Of all the political commentators out there, I think Ann Coulter and her politics of hate best illustrate why I’ve come to hate politics.
I don’t dislike Coulter because she’s conservative. There are many conservative voices out there that I admire. I dislike her because everything that comes from her mouth is coated in vitriol. One example that has always stood out is this interview she did with self-proclaimed right-wing blogger John Hawkins. Some could argue that Coulter and Hawkins were just having a lighthearted discussion that was meant as humor. But when she suggests it would have been fine for Oklahoma City bomber Timothy McVeigh to walk into the New York Times building and blow up all the reporters and editors, I have trouble seeing what’s funny:
John Hawkins: You’ve caught a lot of heat for a couple of quotes you made. In your column three days after 9/11, you said, “We know who the homicidal maniacs are.They are the ones cheering and dancing right now. We should invade their countries, kill their leaders and convert them to Christianity.” You also said in an interview with the New York Observer, “My only regret with Timothy McVeigh is he did not go to the New York Times building.” Do you stand by those quotes or do you think that perhaps you should have phrased them differently?
Ann Coulter: Ozzy Osbourne has his bats, and I have that darn “convert them to Christianity” quote. (Thank you for giving the full quote. I have the touch, don’t I?) Some may not like what I said, but I’m still waiting to hear a better suggestion.
RE: McVeigh quote. Of course I regret it. I should have added, “after everyone had left the building except the editors and reporters.”
In her book Godless: The Church of Liberalism, she has this to say about some of the 9/11 widows:
These broads are millionaires, lionized on TV and in articles about them, reveling in their status as celebrities and stalked by grief-arazzis. These self-obsessed women seemed genuinely unaware that 9/11 was an attack on our nation and acted as if the terrorist attacks happened only to them. … I’ve never seen people enjoying their husbands’ deaths so much. …
The Democrat ratpack gals endorsed John Kerry for president … cutting campaign commercials. … How do we know their husbands weren’t planning to divorce these harpies? Now that their shelf life is dwindling, they’d better hurry up and appear in Playboy.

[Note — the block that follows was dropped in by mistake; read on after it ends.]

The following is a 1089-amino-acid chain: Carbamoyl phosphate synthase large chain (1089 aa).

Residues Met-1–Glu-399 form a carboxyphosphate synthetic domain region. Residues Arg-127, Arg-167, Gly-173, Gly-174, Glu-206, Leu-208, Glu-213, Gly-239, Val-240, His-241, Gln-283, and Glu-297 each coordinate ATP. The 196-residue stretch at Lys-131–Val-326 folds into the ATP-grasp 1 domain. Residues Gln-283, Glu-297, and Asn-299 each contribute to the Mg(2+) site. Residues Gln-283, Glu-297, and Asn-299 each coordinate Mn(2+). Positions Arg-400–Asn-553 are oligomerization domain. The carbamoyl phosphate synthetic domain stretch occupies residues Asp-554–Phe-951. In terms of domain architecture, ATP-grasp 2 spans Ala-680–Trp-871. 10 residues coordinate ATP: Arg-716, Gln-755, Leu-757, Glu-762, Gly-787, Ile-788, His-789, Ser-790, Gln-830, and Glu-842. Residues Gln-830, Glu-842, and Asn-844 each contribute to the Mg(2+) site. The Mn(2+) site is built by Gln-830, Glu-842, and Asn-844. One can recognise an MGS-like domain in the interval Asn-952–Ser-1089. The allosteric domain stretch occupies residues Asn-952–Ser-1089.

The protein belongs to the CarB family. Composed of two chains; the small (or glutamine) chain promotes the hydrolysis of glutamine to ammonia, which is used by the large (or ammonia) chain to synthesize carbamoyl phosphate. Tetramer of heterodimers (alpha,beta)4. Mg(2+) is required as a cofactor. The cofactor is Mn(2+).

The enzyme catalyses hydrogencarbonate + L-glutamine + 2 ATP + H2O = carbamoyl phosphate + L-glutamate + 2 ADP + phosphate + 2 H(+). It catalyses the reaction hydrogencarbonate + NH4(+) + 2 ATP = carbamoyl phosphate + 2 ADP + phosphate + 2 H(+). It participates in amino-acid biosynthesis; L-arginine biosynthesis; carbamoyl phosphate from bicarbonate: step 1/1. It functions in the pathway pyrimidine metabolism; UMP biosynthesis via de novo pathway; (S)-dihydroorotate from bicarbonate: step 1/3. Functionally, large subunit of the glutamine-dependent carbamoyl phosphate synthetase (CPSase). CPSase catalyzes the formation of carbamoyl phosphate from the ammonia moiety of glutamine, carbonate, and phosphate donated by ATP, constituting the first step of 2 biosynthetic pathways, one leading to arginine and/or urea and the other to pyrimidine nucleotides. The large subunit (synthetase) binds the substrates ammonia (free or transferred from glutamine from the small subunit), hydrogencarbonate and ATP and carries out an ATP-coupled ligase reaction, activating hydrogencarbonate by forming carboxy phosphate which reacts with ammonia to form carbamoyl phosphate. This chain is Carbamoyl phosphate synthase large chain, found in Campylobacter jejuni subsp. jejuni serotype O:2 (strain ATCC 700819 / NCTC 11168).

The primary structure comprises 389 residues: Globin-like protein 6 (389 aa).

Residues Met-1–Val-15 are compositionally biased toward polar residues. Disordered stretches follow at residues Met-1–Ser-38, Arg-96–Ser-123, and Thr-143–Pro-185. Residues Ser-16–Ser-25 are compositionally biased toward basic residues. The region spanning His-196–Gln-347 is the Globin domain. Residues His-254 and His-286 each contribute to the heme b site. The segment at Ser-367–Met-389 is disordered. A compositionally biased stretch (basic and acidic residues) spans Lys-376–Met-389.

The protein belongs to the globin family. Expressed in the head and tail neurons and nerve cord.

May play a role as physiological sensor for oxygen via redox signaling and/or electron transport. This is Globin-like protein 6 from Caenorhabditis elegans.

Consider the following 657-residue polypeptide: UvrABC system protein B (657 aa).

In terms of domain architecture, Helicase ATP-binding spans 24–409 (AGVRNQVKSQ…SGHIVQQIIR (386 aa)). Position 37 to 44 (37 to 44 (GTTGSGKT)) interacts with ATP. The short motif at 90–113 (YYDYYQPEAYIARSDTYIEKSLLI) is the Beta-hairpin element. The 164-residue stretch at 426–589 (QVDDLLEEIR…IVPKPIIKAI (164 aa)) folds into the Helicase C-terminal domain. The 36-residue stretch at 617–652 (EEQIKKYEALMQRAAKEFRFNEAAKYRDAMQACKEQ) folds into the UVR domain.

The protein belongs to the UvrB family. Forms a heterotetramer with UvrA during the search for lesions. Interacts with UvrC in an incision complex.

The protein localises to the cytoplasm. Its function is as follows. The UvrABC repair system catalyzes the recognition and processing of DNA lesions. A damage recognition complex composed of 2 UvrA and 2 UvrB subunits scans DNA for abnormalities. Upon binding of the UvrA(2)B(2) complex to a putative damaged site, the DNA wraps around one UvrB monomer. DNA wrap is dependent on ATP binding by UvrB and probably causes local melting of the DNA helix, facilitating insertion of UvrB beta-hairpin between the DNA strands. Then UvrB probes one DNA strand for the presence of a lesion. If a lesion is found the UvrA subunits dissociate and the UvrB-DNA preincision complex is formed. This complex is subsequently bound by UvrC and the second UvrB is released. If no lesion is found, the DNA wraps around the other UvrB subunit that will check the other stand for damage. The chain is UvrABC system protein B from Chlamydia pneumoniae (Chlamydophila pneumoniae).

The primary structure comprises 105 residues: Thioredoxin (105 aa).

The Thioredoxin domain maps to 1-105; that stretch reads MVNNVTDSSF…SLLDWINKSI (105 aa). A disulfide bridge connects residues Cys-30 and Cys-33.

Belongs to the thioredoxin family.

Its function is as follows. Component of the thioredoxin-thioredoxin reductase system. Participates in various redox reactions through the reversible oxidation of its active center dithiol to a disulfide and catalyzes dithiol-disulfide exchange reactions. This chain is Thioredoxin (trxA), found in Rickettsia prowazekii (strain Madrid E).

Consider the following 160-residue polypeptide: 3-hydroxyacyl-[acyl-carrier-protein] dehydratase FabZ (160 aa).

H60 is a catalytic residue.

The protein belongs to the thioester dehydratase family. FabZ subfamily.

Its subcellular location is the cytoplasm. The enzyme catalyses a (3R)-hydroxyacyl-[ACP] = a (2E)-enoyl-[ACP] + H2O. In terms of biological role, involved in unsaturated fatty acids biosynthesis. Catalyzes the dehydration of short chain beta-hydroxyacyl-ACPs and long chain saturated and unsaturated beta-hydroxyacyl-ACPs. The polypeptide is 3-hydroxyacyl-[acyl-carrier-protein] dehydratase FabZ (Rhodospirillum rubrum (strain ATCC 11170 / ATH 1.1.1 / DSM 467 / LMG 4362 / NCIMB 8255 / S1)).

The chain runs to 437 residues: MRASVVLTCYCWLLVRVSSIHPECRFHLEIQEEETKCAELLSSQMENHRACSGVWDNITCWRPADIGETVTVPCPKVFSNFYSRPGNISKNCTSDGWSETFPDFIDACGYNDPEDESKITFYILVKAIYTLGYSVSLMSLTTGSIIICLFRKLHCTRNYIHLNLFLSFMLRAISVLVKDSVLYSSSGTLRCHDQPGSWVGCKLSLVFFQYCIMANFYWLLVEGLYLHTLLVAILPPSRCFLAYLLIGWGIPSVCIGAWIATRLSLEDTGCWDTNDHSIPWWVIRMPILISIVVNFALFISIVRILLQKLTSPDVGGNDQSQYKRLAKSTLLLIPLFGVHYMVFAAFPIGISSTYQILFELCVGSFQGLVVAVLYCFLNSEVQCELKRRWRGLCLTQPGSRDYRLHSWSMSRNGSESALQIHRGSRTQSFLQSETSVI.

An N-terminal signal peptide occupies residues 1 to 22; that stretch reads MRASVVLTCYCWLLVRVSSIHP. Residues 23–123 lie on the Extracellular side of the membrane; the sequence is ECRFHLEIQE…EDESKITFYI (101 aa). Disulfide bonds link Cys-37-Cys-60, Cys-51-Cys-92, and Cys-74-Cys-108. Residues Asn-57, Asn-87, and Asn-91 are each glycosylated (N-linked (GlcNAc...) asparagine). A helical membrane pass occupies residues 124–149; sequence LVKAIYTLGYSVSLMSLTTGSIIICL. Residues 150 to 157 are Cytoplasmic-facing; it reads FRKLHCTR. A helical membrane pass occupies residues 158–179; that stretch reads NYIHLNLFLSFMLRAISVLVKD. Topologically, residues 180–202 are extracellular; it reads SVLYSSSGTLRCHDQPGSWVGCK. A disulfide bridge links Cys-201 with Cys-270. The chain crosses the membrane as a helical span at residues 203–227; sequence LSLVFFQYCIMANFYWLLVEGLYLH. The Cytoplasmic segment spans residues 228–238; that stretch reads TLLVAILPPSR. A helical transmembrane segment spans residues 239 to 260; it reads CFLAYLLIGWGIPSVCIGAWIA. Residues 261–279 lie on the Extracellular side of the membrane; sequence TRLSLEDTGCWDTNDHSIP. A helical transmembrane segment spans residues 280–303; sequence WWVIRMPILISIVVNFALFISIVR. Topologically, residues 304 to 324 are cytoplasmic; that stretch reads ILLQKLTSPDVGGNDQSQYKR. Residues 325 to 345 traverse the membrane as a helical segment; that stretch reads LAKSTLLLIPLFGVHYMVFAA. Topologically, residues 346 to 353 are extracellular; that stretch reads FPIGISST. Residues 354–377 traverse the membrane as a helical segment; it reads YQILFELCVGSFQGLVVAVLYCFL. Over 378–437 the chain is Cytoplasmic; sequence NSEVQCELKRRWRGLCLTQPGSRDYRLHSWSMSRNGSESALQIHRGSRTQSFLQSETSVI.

Her basic message is always that people with liberal views are godless and unpatriotic. Looking at it from my own corner of the universe, I know many liberal-leaning people who go to Church every Sunday and proudly fly the American flag from their homes. I also know a lot of conservatives who think religion is a bunch of hooey and don’t show much patriotism.
It’s a shame Coulter has to use hateful and derogatory rhetoric the way she does, because I do think there’s a genuine conservative intellectual buried in there.
I generally agree with her when she says liberals were wrong to think Ronald Reagan crazy for ditching détente and seeking to run the Soviet Union into the ground. In hindsight, we can see that Reagan forced the Soviets into a military spending game they couldn’t win, and they got buried beneath the rubble of an economy that rotted from the inside out because of their rigid communist system.
I also think it’s daft to ban all forms of religious expression from public schools. I think kids should be learning about all religions. When they decide what to believe in adulthood, they have some real reference points to draw from. Of course, Coulter would not approve of including Muslims in that mix because, as she has said, all terrorists are Muslims.
Some of you will read this and think I’m being one-sided, but the fact is that I don’t think Coulter represents everything wrong with the Republican party. I think she represents everything wrong with the political discourse in general.
In a future post, I’ll write about a liberal commentator who poisons the political well as the conservative Coulter does, because unlike FOX News — and MSNBC and CNN, for that matter — I believe in doing things the fair and balanced way.